After obtaining approval from the University of Oklahoma Office of Human Research Participation Protection and Institutional Review Board, we posted a recruitment statement to Amazon Mechanical Turk explaining the goals of the study. When participants clicked on the study they were asked to complete a written informed consent within Qualtrics. After consenting, the participants took the pre-knowledge assessment, read a refutation text, responded to the CCCES and deep strategy use scale, and then completed the post-knowledge assessment. After completing these tasks, the participants were thanked for their time and sent payment for completing the study.
Conceptual Change Cognitive Engagement Scale Development
Following guidelines by Pett et al. (2003), the CCCES (see Table 1 for the 27 items) was developed. These guidelines, described in detail in the texts, include reviewing the relevant research, identifying latent variables, and developing quality empirical indicators of the latent variables.
The components and items included message characteristics: coherency of message (items 1, 2, 3, and 4), plausibility of message (items 5, 6, 7, and 8), credibility of message (items 9, 10, and 11), and comprehensibility of message (12, 13, and 14); and individual difference characteristics: attention (items 15 and 16), culture (items 17, 18, 19, 20, and 21), and personal relevance (items 22, 23, 24, 25, 26, and 27).
Participants responded to 27 items, which were randomly ordered by Qualtrics. The participants responded to each prompt on a five-point Likert scale ranging from 1 (never) to 5 (always) with the instructions: Think about the text that you read. Please choose the response that best represents your level of agreement with each statement.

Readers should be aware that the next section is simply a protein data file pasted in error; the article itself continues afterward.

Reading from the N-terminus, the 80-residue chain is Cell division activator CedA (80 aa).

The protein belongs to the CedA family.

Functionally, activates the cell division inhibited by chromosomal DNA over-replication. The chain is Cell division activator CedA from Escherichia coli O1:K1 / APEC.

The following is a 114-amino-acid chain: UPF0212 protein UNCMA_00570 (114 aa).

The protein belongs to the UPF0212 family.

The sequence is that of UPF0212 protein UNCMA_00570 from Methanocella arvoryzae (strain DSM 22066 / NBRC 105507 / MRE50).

PASW (Predictive Analytics SoftWare), version 18.0 was used to analyze the data. It was determined that the inter-item correlation matrix for the 27 items was appropriate for factor analysis as determined by Bartlett's test of sphericity, chi-square = 21852, df = 351, p < 0.001 and the Kaiser-Meyer-Olkin measure of sampling adequacy, KMO = 0.97. To extract the factors, principal axis factoring was used, and the Kaiser Guttman rule indicated that there were three factors with eigenvalues larger than one. The three factors were rotated using a promax rotation to aid with interpretation of factor loadings. The factor loadings are presented in Table 1. All of the items met the criterion of loading at least 0.35 on their respective factor (Tabachnick and Fidell, 2000) and all items clearly loaded on just a single factor.
Factor 1 was comprised of 14 items, including all of the message components and items: coherency of message, plausibility of message, credibility of message, and comprehensibility of message. This first factor explained 70.96% of the total variance in the items. Factor 2 contained seven items, including the individual difference components and items of attention and culture. This second factor explained 7.66% of the total variance. The last factor, factor 3, contained the six personal relevance items. This third factor explained 4.13% of the total variance. We interpreted these findings to mean that our participants perceived the engagement inventory to be comprised of three parts, the first including all of the message related items, the second including the attention and culture items, and the third being how personally relevant the text was viewed to be.
The CCCES inventory was correlated with conceptual change, r = 0.28, p < 0.01. Furthermore, as additional evidence of criterion related validity, the CCCES was highly correlated r = 0.84, p < 0.01 with deep strategy use, which is often used to measure cognitive engagement (Greene et al., 2004). Reliability, as measured by Cronbach's alpha, for the 27 items was 0.98. Cronbach's alpha for factor 1 was 0.99; alpha was 0.94 for factor 2 and 0.96 for factor 3.
We found the CCCES to be a valid and reliable instrument for measuring cognitive engagement. The three factors identified by the exploratory factor analysis were interpreted as dimensions by which participants perceived their cognitive engagement. These factors included message characteristics, the individual difference characteristics of attention and culture, and the individual difference motivational variable personal relevance. Interestingly, the message characteristics described in the CRKM all fit within one factor. This validates the CRKMs theoretical representation of message characteristics.